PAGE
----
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May 23, 2022 - 10:07 AM

kd8tzc

USA

309 posts since 4/11/2022

Hi all... I have been thrilled that I was able to get through Jim Pankey's Beginner Bluegrass lesson's and learn 3 different songs. I'm struggling right now to find something to learn that will keep my interest.

I'm in no way out of the beginner category, but I don't want to practice just rolls, or things like that. I also know that can't play really complex things just yet (like Foggy Mountain Breakdown, although I want to learn it some day).

Does anyone have any suggestions? I am a member of Mike Hedding's lesson site, but I am struggling because it seems more like how to do "things" vs Make music. I get it, I studied music in the past and I hated having to do scales, and all those exercises, but at this stage in my life, I want to just have fun and make music... I'm not looking to make a career out of it, but I really would like to learn a few more easy songs if possible while I also work my way through some program.

May 23, 2022 - 10:09:05 AM
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ChunoTheDog

Canada

1479 posts since 8/9/2019

FMB isn't any more complicated than, say, cripple creek.

Pick any song that entices you and hammer it until you have it down.

Rinse, repeat.

Keep it fun.

Edited by - ChunoTheDog on 05/23/2022 10:09:14

May 23, 2022 - 10:13:41 AM
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beegee

USA

22961 posts since 7/6/2005

Nothing worthwhile happens without grunt work. Perhaps you should find a jam session to hang out at?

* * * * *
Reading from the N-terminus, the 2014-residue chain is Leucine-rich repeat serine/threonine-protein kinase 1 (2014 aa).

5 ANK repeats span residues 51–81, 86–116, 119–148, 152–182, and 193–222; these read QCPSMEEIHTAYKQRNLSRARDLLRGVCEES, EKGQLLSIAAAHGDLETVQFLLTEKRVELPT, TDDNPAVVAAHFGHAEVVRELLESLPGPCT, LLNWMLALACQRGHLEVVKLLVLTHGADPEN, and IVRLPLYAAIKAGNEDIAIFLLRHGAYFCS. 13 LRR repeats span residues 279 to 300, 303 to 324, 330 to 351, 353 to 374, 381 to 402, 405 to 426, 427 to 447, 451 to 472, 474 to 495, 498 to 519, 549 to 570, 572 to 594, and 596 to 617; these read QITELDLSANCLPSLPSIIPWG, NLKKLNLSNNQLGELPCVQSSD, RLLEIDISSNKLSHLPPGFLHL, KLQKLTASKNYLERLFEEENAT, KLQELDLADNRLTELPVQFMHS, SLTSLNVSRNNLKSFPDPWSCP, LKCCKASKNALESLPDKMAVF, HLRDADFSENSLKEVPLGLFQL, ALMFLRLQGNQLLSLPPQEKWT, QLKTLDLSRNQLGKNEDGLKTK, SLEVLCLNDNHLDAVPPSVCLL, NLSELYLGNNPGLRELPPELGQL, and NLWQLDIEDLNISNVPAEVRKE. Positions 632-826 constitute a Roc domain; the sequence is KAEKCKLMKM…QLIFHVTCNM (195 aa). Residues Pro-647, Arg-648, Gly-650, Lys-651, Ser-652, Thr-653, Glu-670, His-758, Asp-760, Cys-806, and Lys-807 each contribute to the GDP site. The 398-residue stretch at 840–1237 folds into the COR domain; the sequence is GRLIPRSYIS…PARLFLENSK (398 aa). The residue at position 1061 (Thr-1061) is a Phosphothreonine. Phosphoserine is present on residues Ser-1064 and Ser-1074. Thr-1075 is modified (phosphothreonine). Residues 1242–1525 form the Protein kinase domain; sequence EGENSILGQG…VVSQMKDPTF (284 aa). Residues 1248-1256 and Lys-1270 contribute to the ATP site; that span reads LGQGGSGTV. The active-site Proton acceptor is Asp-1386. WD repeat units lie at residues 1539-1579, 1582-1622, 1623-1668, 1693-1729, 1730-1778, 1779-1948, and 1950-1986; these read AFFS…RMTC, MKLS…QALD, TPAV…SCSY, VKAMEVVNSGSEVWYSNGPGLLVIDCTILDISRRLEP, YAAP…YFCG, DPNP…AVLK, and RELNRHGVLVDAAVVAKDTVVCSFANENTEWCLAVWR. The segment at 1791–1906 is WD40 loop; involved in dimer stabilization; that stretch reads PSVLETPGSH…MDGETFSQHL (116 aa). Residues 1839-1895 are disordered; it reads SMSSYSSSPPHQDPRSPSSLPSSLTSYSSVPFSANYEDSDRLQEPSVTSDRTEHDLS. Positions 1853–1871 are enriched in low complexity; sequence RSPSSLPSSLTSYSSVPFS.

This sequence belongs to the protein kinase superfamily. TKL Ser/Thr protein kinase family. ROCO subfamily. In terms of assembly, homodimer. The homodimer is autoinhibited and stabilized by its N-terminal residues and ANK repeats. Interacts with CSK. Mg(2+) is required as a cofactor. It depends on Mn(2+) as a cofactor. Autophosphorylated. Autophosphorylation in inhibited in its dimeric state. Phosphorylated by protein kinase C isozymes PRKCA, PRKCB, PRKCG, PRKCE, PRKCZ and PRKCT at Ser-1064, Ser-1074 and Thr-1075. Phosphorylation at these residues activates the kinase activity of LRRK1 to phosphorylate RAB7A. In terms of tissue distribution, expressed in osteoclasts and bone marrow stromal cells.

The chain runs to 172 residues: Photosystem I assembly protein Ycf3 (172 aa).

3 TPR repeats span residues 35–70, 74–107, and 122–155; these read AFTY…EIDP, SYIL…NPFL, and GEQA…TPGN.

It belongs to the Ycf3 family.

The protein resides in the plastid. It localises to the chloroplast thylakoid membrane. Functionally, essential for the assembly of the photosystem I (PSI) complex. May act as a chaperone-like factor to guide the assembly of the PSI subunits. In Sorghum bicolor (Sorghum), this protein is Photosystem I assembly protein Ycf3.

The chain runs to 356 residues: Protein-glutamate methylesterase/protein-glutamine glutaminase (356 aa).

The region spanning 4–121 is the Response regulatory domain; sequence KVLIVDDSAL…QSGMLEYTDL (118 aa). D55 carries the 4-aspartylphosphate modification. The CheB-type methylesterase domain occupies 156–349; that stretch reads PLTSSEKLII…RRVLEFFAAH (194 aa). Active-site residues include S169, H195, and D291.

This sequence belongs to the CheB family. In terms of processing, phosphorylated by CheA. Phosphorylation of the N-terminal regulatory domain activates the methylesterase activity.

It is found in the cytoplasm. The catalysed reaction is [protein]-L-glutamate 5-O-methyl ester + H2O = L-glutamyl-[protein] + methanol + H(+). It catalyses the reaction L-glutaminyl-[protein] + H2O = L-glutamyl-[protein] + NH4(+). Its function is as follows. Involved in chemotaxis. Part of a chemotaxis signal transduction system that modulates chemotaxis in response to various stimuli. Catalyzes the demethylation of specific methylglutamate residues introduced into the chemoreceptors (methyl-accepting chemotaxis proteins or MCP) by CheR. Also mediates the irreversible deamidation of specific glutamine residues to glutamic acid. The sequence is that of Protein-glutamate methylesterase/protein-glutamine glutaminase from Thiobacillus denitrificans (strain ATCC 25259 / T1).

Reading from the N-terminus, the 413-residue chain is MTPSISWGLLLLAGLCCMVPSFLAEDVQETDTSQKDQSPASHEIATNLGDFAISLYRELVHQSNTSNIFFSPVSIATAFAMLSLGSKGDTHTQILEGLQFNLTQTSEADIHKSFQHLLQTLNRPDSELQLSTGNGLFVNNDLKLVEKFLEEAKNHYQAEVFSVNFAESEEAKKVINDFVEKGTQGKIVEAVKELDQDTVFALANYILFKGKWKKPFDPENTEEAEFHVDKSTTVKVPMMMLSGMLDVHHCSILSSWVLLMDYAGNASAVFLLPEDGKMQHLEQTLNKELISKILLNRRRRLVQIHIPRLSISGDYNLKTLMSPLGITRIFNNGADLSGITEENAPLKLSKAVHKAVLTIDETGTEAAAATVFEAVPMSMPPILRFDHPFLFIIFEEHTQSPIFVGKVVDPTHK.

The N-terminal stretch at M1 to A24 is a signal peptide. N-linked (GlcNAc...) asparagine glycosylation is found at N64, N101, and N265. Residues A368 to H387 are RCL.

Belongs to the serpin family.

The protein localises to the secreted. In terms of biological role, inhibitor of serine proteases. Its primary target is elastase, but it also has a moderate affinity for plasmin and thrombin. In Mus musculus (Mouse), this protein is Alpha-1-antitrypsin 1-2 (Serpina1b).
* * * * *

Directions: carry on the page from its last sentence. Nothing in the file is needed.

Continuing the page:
May 23, 2022 - 10:14:43 AM
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thor363

USA

27 posts since 12/12/2021

Down the Road. Lots of open notes, and some good stuff.

May 23, 2022 - 10:29:49 AM
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13303 posts since 6/2/2008

Visit Banjo Ben Clark's online school. Browse all the lessons to see if anything there appeals to you. Keep in mind that he has detailed lessons for every song or technique taught. After you've browsed, sign up for a trial and get your pick of three free lessons. Based on that, you can decide whether to subscribe.

On YouTube, check out Eli Gilbert's free lessons. Some might be geared to a higher level. If Eli's material and approach appeal to you, go to Patreon and support him at some nominal amount per month and you'll get access to the tab plus extra videos on backup ideas, practice technique and other occasional members-only content. 

In the "Public" view on his Patreon page, Eli provides links to several dozen of his free "pre-Patreon" tabs.

Also take a look at Artistworks.com where Tony Trischka and Noam Pikelny both have online schools. You can do a 3-month trial subscription to either one. I recommend Tony's school for beginners. I think his content is more wide-ranging. His approach to teaching banjo is introduce players to techniques, touches and tunes from many different artists. Noam's content is certainly excellent. I think his approach is geared toward teaching you the way he plays -- certainly in the intermediate and advanced sections. Tony's been on Artistworks for 10 years or more, so there's way more content in his school.

If you join Artistworks even for three months, you should set aside time to download all the tablature (and organize it by beginner, intermediate, and advanced). The tab is yours to keep forever. The video lessons are only accessible while you're a paying subscriber.

There's always a coupon available for Artistworks. Never any reason to pay full price. In fact, if you just visit their home page then move your mouse to the browser's menu bar as if to leave, a discount offer will pop up. Right now Artistworks is offering 3-month subscriptions for $79 (usually $105) with the coupon code GOALS at checkout.